Every four years the USA and China battle it out for top place in the Olympic medals table. Sure, they get the most medals, but they’re also two of the four largest countries in the world. But, what would happen if we counted Olympic medals based on the population of each country instead?
Well, check out the tabs below for more information about what would happen if we counted Olympic medals per capita instead. The first tab provides an up to date medal table for Rio 2016 based on the number of people in each country. The second tab contains a map and table listing the per capita medal count for the last Olympics, London 2012.
The news of today is that New Zealand are closing quickly on second place, there are two new entrants into the top ten (Georgia and Armenia) and Australia have broken the one medal per million people barrier.
Grenada hold on to top spot with one medal per 106,825 people and the Bahamas cling on to second with one medal per 388,019 people.
Two medals for New Zealand yesterday puts them in perfect position (one medal per 459,570 people) to challenge for second place – two more medals would see them overhaul the Bahamas.
Slovenia (one medal per 516,942 people) and Jamaica (one medal per 558,667 people) both picked up medals yesterday too. They’re chasing hard from 4th and 5th place respectively. Jamaica, in particular, are expected to pick up more sprint medals in the next few days.
Two big moves into the top ten today from Georgia and Armenia. They’ve rocketed up into 8th and 9th place. Georgia picked up two medals yesterday to move up from 22nd and Armenia picked up three medals (quadrupling their medal count) to move up from 31st place.
Bahrain and Jamaica are also climbing the top of the table – Bahrain up six places from 11th to 6th (one medal per 688,619 people) and Jamaica up one to 6th (one medal per 698,334 people. Early pacesetters Slovenia and Fiji drop to 4th and 9th place respectively.
Australia have broken through the one medal per million people barrier – their medals yesterday brought their total to one medal for every 990,882 people. Although they’re in 14th place in the overall table, they are comfortably top of the table when it comes to major countries (those with a population of more than 20 million). They’re followed by Great Britain (one medal per 1.3 million people), France (one medal per 2.3 million people) and Canada (one medal per 2.6million people.
The United States’ Rio medal tally per capita remains a little disappointing – just one medal for every 3.8 million people. They’re continuing their slide down the table from 38th to 40th yesterday and from 40th to 41st today. They’re only just behind Russia though (they’ve also got medal per 3.8 million people).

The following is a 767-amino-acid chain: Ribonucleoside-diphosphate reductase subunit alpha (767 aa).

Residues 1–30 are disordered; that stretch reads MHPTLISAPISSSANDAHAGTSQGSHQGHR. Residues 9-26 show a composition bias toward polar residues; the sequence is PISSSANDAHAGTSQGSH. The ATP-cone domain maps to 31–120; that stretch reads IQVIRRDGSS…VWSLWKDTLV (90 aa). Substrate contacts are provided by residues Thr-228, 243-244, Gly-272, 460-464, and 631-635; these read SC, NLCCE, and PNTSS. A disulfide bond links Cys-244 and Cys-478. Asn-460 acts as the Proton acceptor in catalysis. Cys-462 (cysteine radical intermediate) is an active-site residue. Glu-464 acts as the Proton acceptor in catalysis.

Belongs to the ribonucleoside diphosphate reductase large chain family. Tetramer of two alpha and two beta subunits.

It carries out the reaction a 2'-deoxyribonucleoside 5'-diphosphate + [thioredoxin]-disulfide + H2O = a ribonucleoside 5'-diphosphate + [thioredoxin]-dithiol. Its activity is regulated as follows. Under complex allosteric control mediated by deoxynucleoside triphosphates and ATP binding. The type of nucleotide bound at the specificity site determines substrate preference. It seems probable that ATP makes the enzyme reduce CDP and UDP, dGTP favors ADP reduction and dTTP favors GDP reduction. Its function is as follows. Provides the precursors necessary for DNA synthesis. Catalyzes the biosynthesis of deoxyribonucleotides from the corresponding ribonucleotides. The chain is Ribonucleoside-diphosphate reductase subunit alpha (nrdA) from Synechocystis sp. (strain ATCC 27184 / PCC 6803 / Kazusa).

China, the world’s largest country sits near the bottom of the table in 68th place (down from 60th yesterday) with one medal per 26.9 million people. Indonesia remains stubbornly at the bottom, propping up the table with one medal for every 128.8 million people.
After a slow start, hosts Brazil are beginning to pick up medals – their eleven medals come at a price of one per 18.9 million people, putting them in 64th place.
|57||United Arab Emirates||1||9,156,963||9,156,963|
Table accurate at 10.00am British Summer Time 17 August 2016.
Note: Two medals have been won by Independent Olympic Athletes – they are not recorded in this table.
Although the USA and China topped the official 2012 London Olympic medals table, our unofficial per capital medal table shows a very different story.
Grenada may have just one a single gold medal, but when you consider that they have a population of just over 100,000 people – the equivalent of a small city – their achievement is impressive enough to put them at the top of our table.
Jamaica’s 12 medals spread across a population of 2,723,246 shows an impressive performance and consistency – they won a medal for every 226,937 and a Gold medal for every 680,812 people.
Hosts Great Britain managed a medal for every million people, more or less, making them the best performer among the major Olympic nations. Certainly a far stronger performance than the USA (one medal per 3,143,175 people), Russia (one medal per 1,809,877 people), or China (one medal per 15,647,540 people).
Underperforming countries in the medal table are India, who picked up six medals (two silver and four bronze) at a rate of 214,338,339 per medal, and Indonesia, whose two medals came at a rate of one per 129,352,500 people.
Three of the world’s eight largest countries (Pakistan, Nigeria and Bangladesh, with a combined population of more than 500 million people) didn’t win a single Olympic medal in 2012. Poor Bangladesh have never won a single Olympic medal in their entire history.
|Country||Total Medals||People per medal||People per Gold||Gold||Silver||Bronze||Population (2016)|
|Trinidad and Tobago (TRI)||4||337,417||1,349,667||1||0||3||1,349,667|
|New Zealand (NZL)||13||361,029||782,230||6||2||5||4,693,380|
|Great Britain (GBR)||65||1,001,492||2,244,724||29||17||19||65,097,000|
|Czech Republic (CZE)||10||1,055,384||2,638,461||4||3||3||10,553,843|
|Puerto Rico (PUR)||2||1,737,091||#DIV/0!||0||1||1||3,474,182|
|South Korea (KOR)||28||1,814,336||3,907,800||13||8||7||50,801,405|
|United States (USA)||103||3,143,175||7,037,978||46||28||29||323,747,000|
|North Korea (PRK)||6||4,213,500||6,320,250||4||0||2||25,281,000|
|Dominican Republic (DOM)||2||5,037,523||10,075,045||1||1||0||10,075,045|
|Hong Kong (HKG)||1||7,324,300||#DIV/0!||0||0||1||7,324,300|
|South Africa (RSA)||6||9,159,483||18,318,967||3||2||1||54,956,900|
|Chinese Taipei (TPE)||2||11,749,702||#DIV/0!||0||1||1||23,499,404|
|Saudi Arabia (KSA)||1||32,248,200||#DIV/0!||0||0||1||32,248,200|